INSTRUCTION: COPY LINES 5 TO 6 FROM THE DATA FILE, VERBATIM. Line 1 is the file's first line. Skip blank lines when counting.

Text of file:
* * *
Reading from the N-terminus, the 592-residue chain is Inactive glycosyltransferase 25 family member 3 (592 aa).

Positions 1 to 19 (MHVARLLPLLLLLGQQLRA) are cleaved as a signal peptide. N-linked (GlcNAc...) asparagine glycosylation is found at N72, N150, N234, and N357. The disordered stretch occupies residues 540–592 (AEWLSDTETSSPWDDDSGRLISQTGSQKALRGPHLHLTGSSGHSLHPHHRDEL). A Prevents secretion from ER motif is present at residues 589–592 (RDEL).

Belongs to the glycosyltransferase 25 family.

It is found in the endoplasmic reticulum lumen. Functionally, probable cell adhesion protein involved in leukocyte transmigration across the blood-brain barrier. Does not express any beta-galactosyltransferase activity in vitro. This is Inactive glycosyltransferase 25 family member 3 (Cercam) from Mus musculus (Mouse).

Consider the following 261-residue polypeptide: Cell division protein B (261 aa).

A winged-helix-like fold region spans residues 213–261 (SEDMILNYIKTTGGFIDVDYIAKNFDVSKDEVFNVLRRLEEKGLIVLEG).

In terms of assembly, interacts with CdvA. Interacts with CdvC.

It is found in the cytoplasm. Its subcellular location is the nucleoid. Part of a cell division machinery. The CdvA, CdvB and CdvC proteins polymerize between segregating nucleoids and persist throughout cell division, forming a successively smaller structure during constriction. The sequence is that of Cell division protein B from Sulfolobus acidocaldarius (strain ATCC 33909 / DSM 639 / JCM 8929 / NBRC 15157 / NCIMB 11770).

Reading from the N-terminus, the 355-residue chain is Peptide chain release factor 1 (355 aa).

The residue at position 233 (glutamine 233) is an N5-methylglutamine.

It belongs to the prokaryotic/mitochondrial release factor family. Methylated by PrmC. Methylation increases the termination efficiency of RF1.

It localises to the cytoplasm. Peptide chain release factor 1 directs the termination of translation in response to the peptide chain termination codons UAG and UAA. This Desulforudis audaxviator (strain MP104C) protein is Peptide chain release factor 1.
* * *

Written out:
Consider the following 261-residue polypeptide: Cell division protein B (261 aa).

A winged-helix-like fold region spans residues 213–261 (SEDMILNYIKTTGGFIDVDYIAKNFDVSKDEVFNVLRRLEEKGLIVLEG).